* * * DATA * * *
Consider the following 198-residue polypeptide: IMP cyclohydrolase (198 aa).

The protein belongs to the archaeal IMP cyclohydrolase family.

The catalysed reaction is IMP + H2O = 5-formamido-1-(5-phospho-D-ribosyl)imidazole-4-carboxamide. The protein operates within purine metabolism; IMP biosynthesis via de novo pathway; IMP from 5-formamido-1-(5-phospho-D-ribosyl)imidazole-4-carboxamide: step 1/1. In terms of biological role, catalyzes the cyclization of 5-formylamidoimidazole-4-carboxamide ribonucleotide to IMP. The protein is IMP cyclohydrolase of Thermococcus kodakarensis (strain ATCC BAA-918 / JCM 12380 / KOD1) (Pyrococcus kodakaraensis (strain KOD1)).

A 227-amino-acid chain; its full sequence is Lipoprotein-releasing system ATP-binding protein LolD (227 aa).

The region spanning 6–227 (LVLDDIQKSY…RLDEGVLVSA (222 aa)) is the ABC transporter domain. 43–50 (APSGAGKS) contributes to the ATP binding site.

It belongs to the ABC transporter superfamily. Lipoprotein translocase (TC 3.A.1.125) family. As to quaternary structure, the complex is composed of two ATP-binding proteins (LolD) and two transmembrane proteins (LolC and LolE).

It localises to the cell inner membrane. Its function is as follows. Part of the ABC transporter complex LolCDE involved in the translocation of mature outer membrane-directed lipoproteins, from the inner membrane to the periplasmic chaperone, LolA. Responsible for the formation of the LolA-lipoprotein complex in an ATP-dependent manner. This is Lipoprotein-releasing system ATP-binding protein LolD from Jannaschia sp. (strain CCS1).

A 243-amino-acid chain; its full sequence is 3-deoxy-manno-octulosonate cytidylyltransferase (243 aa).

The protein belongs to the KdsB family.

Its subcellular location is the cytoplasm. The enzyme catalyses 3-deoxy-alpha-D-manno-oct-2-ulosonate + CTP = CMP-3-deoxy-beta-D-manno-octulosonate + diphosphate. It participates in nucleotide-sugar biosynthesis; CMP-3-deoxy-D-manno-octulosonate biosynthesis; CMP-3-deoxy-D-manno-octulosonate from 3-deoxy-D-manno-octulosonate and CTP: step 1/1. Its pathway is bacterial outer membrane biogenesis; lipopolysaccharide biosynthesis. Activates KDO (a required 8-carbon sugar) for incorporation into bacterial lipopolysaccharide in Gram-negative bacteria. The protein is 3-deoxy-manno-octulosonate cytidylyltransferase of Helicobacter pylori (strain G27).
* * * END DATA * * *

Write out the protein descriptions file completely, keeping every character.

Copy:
Consider the following 198-residue polypeptide: IMP cyclohydrolase (198 aa).

The protein belongs to the archaeal IMP cyclohydrolase family.

The catalysed reaction is IMP + H2O = 5-formamido-1-(5-phospho-D-ribosyl)imidazole-4-carboxamide. The protein operates within purine metabolism; IMP biosynthesis via de novo pathway; IMP from 5-formamido-1-(5-phospho-D-ribosyl)imidazole-4-carboxamide: step 1/1. In terms of biological role, catalyzes the cyclization of 5-formylamidoimidazole-4-carboxamide ribonucleotide to IMP. The protein is IMP cyclohydrolase of Thermococcus kodakarensis (strain ATCC BAA-918 / JCM 12380 / KOD1) (Pyrococcus kodakaraensis (strain KOD1)).

A 227-amino-acid chain; its full sequence is Lipoprotein-releasing system ATP-binding protein LolD (227 aa).

The region spanning 6–227 (LVLDDIQKSY…RLDEGVLVSA (222 aa)) is the ABC transporter domain. 43–50 (APSGAGKS) contributes to the ATP binding site.

It belongs to the ABC transporter superfamily. Lipoprotein translocase (TC 3.A.1.125) family. As to quaternary structure, the complex is composed of two ATP-binding proteins (LolD) and two transmembrane proteins (LolC and LolE).

It localises to the cell inner membrane. Its function is as follows. Part of the ABC transporter complex LolCDE involved in the translocation of mature outer membrane-directed lipoproteins, from the inner membrane to the periplasmic chaperone, LolA. Responsible for the formation of the LolA-lipoprotein complex in an ATP-dependent manner. This is Lipoprotein-releasing system ATP-binding protein LolD from Jannaschia sp. (strain CCS1).

A 243-amino-acid chain; its full sequence is 3-deoxy-manno-octulosonate cytidylyltransferase (243 aa).

The protein belongs to the KdsB family.

Its subcellular location is the cytoplasm. The enzyme catalyses 3-deoxy-alpha-D-manno-oct-2-ulosonate + CTP = CMP-3-deoxy-beta-D-manno-octulosonate + diphosphate. It participates in nucleotide-sugar biosynthesis; CMP-3-deoxy-D-manno-octulosonate biosynthesis; CMP-3-deoxy-D-manno-octulosonate from 3-deoxy-D-manno-octulosonate and CTP: step 1/1. Its pathway is bacterial outer membrane biogenesis; lipopolysaccharide biosynthesis. Activates KDO (a required 8-carbon sugar) for incorporation into bacterial lipopolysaccharide in Gram-negative bacteria. The protein is 3-deoxy-manno-octulosonate cytidylyltransferase of Helicobacter pylori (strain G27).